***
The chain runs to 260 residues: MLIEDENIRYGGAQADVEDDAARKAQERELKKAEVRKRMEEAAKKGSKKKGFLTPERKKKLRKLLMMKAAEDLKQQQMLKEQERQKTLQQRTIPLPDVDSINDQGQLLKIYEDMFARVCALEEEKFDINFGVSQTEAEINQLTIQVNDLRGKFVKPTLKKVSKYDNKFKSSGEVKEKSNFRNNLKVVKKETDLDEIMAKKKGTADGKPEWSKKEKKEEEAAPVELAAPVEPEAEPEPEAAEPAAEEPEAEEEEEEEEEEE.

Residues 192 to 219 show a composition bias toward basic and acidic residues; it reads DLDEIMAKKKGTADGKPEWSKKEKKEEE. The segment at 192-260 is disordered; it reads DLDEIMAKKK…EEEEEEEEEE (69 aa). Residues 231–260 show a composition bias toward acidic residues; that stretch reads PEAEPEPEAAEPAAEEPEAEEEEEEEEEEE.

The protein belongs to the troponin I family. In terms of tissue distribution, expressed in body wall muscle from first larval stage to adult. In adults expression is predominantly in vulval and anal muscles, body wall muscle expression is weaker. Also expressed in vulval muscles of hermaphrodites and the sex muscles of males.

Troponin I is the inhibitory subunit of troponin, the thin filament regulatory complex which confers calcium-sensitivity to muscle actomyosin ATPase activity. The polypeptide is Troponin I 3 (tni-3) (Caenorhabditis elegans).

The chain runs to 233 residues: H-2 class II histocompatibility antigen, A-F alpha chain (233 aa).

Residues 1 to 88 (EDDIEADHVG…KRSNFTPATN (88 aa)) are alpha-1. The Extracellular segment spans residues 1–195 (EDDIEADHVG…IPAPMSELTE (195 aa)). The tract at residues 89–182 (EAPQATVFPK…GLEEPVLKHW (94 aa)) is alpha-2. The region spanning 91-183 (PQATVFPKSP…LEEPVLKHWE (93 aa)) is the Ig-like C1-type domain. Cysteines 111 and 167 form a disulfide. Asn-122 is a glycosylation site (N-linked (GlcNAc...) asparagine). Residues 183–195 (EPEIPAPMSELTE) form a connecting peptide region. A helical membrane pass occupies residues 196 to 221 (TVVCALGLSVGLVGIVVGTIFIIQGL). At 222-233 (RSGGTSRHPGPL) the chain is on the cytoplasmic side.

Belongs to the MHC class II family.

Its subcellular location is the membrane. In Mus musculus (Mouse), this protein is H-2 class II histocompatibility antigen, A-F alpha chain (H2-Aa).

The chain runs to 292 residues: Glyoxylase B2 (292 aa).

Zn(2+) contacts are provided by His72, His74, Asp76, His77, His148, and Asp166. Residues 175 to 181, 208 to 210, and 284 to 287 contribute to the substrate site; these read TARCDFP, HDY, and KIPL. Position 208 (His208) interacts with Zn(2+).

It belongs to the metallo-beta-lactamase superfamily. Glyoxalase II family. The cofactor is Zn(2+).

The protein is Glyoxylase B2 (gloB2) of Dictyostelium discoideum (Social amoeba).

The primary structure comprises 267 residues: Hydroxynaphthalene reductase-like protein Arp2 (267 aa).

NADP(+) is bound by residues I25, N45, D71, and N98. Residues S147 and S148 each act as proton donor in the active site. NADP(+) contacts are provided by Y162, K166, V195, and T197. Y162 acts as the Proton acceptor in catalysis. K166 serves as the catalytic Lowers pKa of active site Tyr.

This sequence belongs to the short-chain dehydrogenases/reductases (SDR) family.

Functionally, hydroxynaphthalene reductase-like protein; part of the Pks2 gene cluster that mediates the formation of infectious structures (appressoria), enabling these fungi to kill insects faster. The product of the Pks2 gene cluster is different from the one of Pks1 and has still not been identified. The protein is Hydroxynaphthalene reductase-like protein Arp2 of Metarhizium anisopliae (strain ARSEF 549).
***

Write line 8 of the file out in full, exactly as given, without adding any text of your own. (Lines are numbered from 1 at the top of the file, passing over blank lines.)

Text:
Its subcellular location is the membrane. In Mus musculus (Mouse), this protein is H-2 class II histocompatibility antigen, A-F alpha chain (H2-Aa).